Blockbuster Gaming – Batman: Arkham VR
Batman: Arkham VR
Developer Rocksteady remained relatively quiet after finishing up the DLC for 2015’s Arkham Knight, with many assuming they had wrapped up their work on the Caped Crusader forever. During E3 earlier this year, they instead announced Batman: Arkham VR and confirmed my suspicions that Rocksteady still had more in store for the character.
Batman: Arkham VR is a short, detective-lite experience that takes elements from Arkham Knight to tell a story closely tied to the events of that game. Opening with the death of Thomas and Martha Wayne in Crime Alley from the perspective of a 10 year-old Bruce Wayne, it jumps to current day Wayne Manor to follow the World’s Greatest Detective through a single case in the city of Gotham – the disappearance of Nightwing.
Rocksteady created a fantastic world in the Arkham series which Arkham VR takes liberally from – the world is detailed, but sadly interaction is limited and those looking for the full range of mechanics from the main series games will be sorely disappointed. Combat, vehicles and flight have all be excised in favour of crime scene scanning which makes up a majority of the interactive portions of Arkham VR. Traversal is achieved through use of Batman’s Grapnel Gun to various points around the Batcave and locations throughout Gotham. From these static points, there is a small amount of exploration that can be done within the limits of the PS Camera’s tracking and a sprinkling of easter eggs sure to delight dedicated Bat-fans. If it sounds like I’m trying to temper expectations here, it’s because I am – how you react to Arkham VR will probably depend heavily on what you expect out of it. As it stands, Arkham VR is one of the titles I use to give quick demos of the PSVR to friends, family and students and the response to its opening section has been overwhelmingly positive.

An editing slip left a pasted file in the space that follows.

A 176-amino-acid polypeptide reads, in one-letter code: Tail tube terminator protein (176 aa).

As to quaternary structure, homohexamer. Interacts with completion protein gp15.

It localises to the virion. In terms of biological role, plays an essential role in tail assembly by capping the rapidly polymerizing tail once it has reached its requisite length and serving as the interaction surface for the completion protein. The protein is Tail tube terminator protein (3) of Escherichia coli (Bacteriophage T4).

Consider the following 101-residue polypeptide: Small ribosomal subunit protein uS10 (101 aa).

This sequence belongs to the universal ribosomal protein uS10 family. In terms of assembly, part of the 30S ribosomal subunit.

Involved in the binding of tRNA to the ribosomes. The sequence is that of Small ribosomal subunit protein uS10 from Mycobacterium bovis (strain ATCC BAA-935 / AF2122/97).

Batman: Arkham VR is probably my favourite experience up to this point with the PSVR system. I hesitate to say game, because despite being extremely enjoyable the first and second time around, it doesn’t have a high degree of replayability. It’s short run time, whilst perfect for a Player2 Blockbuster Review, is also an issue that has been noted in most of the coverage on it, clocking in at around 4 hours to completely 100%, collectibles and all. This to me is sort of a back-handed compliment however – yes, Batman: Arkham VR is short, but in my mind the larger problem is that there isn’t more of it. I’d love to see Rocksteady expand the current game via DLC or even provide a longer, more robust sequel that focuses on the crim-solving side of Batman.
Batman: Arkham VR is currently exclusive to the PlayStation VR System as a downloadable only title on the PlayStation Network.
It was whilst toiling away in the bowels of the now mythical Australian Gamer forums that Stephen’s attempts at writing were recognised by then up-and-coming Matt ‘Hewso’ Hewson as “not terrible”. Since then he has contributed to such sites as The Age’s now defunct Screen Play, the now-long retired Black Panel and currently serves under Editor-in-Chief Hewso for Player2.net.au, at least until the pattern of decline obvious in his previous engagements is picked up on by Hewso and he is exiled from games journalism forever.
Writes on Yugambeh land.